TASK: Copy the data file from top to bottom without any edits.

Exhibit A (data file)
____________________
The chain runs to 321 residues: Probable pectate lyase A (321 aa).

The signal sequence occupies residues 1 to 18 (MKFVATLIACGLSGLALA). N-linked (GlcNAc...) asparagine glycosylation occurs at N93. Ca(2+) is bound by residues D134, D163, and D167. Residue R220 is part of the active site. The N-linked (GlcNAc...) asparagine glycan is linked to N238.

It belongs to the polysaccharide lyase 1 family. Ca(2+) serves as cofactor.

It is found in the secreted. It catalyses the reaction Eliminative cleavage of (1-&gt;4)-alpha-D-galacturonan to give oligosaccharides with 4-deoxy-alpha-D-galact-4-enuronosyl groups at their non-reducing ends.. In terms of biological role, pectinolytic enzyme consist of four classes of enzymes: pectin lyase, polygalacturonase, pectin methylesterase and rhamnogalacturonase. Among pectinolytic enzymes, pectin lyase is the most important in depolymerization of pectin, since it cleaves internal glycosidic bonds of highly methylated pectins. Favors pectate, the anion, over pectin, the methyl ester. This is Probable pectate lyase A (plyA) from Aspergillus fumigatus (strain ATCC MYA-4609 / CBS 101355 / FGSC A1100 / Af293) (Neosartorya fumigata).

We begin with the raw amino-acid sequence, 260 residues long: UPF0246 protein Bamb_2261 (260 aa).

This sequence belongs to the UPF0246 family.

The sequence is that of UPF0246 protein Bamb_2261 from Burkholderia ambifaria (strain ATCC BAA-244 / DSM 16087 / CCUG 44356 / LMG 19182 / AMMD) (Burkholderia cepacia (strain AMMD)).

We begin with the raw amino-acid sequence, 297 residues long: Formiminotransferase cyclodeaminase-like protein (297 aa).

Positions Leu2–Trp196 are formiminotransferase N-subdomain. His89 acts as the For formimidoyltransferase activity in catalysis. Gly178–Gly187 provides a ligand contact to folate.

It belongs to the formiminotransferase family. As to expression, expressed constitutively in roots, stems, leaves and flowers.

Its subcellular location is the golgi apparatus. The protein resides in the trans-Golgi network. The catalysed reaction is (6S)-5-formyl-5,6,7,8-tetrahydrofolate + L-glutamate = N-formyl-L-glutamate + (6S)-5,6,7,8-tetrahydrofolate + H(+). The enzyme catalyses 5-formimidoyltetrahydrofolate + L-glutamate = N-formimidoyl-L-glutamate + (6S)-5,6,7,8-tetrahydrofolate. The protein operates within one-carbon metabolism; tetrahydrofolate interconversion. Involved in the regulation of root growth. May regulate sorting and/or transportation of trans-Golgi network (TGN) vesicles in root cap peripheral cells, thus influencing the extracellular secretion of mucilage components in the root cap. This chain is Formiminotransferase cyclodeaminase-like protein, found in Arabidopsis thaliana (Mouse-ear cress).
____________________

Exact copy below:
The chain runs to 321 residues: Probable pectate lyase A (321 aa).

The signal sequence occupies residues 1 to 18 (MKFVATLIACGLSGLALA). N-linked (GlcNAc...) asparagine glycosylation occurs at N93. Ca(2+) is bound by residues D134, D163, and D167. Residue R220 is part of the active site. The N-linked (GlcNAc...) asparagine glycan is linked to N238.

It belongs to the polysaccharide lyase 1 family. Ca(2+) serves as cofactor.

It is found in the secreted. It catalyses the reaction Eliminative cleavage of (1-&gt;4)-alpha-D-galacturonan to give oligosaccharides with 4-deoxy-alpha-D-galact-4-enuronosyl groups at their non-reducing ends.. In terms of biological role, pectinolytic enzyme consist of four classes of enzymes: pectin lyase, polygalacturonase, pectin methylesterase and rhamnogalacturonase. Among pectinolytic enzymes, pectin lyase is the most important in depolymerization of pectin, since it cleaves internal glycosidic bonds of highly methylated pectins. Favors pectate, the anion, over pectin, the methyl ester. This is Probable pectate lyase A (plyA) from Aspergillus fumigatus (strain ATCC MYA-4609 / CBS 101355 / FGSC A1100 / Af293) (Neosartorya fumigata).

We begin with the raw amino-acid sequence, 260 residues long: UPF0246 protein Bamb_2261 (260 aa).

This sequence belongs to the UPF0246 family.

The sequence is that of UPF0246 protein Bamb_2261 from Burkholderia ambifaria (strain ATCC BAA-244 / DSM 16087 / CCUG 44356 / LMG 19182 / AMMD) (Burkholderia cepacia (strain AMMD)).

We begin with the raw amino-acid sequence, 297 residues long: Formiminotransferase cyclodeaminase-like protein (297 aa).

Positions Leu2–Trp196 are formiminotransferase N-subdomain. His89 acts as the For formimidoyltransferase activity in catalysis. Gly178–Gly187 provides a ligand contact to folate.

It belongs to the formiminotransferase family. As to expression, expressed constitutively in roots, stems, leaves and flowers.

Its subcellular location is the golgi apparatus. The protein resides in the trans-Golgi network. The catalysed reaction is (6S)-5-formyl-5,6,7,8-tetrahydrofolate + L-glutamate = N-formyl-L-glutamate + (6S)-5,6,7,8-tetrahydrofolate + H(+). The enzyme catalyses 5-formimidoyltetrahydrofolate + L-glutamate = N-formimidoyl-L-glutamate + (6S)-5,6,7,8-tetrahydrofolate. The protein operates within one-carbon metabolism; tetrahydrofolate interconversion. Involved in the regulation of root growth. May regulate sorting and/or transportation of trans-Golgi network (TGN) vesicles in root cap peripheral cells, thus influencing the extracellular secretion of mucilage components in the root cap. This chain is Formiminotransferase cyclodeaminase-like protein, found in Arabidopsis thaliana (Mouse-ear cress).